In all honesty, the only reason I chose to watch Troll, released in 1986 is because I really want to watch Troll 2. A film that is often hailed as one of the worst films ever made and film that’s so bad it’s good. Garnering fame a cult classic, and while I know Troll 2 is an unrelated sequel. It’s a sequel all the same and if I wanna talk about it, I should know about the films that predate it within its own series. Hence, Troll. I wasn’t expecting much and Troll didn’t deliver that much, so I guess on that front Troll and I are even. But Troll did throw enough little surprises my way, that it remained interesting and maybe once even enthralling. Sadly those moments dissipated quickly after viewing, but I was still left with a sense that it was time, that may have not been well spent. It was in no way wasted.
Troll follows Harry Potter Jr (Noah Hathaway) and the rest of his family after they move into a new apartment in San Francisco. While unpacking with his father, Harry Sr (Michael Moriarty) and mother, Anne (Shelly Hack). Harry Jr.’s sister Wendy (Jenny Beck) wanders off and finds herself in the apartment complexes Laundry Room. While inside she is attacked by Torok (Voiced by Frank Welker/performed by Phil Fondacaro) a Wizard that has been cursed to be a Troll long ago. He possesses her form and takes her place, something that his family notices quickly due the change in behavior. But they choose to ignore blaming the personality shift on the stress of the move. Torok in Wendys form, starts moving from apartment to apartment attacking the residents, using his ring Torok transforms them into magical creatures based on their personalities. Frightened by sister Harry Jr. befriends Eunice St. Clair (played by both June Lockhart, along with her daughter Anne Lockhart). Eunice tells Harry she’s a witch, and used to be in love with Torok. But Torok waged a war on the humans, one that the magical creatures lost and she has stood guard waiting for Torok to make another move. She tells him that Torok is trying to transform the residents of the apartment building into magical creatures. This has also changed their apartments into magical worlds. Once everyone and their apartments are changed this new magical world of fairies will burst out into the human world. Eunice gives Harry a spear that she tells him he needs to stab into the heart of Toroks magical world, and that his sister is still alive…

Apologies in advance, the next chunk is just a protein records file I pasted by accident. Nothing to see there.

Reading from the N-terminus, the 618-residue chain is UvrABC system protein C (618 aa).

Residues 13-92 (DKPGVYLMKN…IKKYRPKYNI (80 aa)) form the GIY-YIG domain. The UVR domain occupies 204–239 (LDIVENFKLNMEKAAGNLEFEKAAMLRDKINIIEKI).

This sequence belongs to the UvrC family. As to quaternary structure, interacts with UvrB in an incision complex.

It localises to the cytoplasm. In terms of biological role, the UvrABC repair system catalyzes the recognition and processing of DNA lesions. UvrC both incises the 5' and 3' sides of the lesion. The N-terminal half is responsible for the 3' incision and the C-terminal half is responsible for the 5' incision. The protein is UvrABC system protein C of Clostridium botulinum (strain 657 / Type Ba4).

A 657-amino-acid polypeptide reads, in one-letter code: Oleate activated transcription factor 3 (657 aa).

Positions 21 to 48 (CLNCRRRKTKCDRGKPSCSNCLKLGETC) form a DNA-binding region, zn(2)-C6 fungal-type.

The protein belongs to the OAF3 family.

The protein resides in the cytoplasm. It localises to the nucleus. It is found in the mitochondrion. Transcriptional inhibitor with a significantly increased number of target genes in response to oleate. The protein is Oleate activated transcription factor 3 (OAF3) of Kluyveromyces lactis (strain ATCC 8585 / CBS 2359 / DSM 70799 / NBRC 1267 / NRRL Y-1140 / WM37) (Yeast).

When I think of B-Movies, it’s films like this that always come to mind. It has a quality that I can’t quantify that just makes it enjoyable. Troll is flawed, and those flaws do show. But while Troll doesn’t shine for long, it does shine. It helps when you have a very recognizable cast, Noah Hathaway was Atreyu in the Never-Ending Story, Phil Fondacaro delivers the best performance in the film and I always recognize from Willow, hell even Julia Louis-Dreyfus shows up as a neighbor.
I have to admit I liked that every time they showed the apartment exterior it was in such a way that it looked like it was under The Golden Gate Bridge. This was done on purpose because, duh Troll and I know that it’s super blatant. But I don’t care, something shouldn’t change. Vampires drink blood, Trolls live under bridges.
Final thoughts, in direct opposition to what Black Swan is to me. Troll is a film that in its parts is very lacking. But once you slap that bad boy together, it works just fine. Sure it’s no work of beauty that can be admired from different angles and repeatedly discussed after repeat viewings. Wait, no… to most people it’s not. To me it just may be. 6/10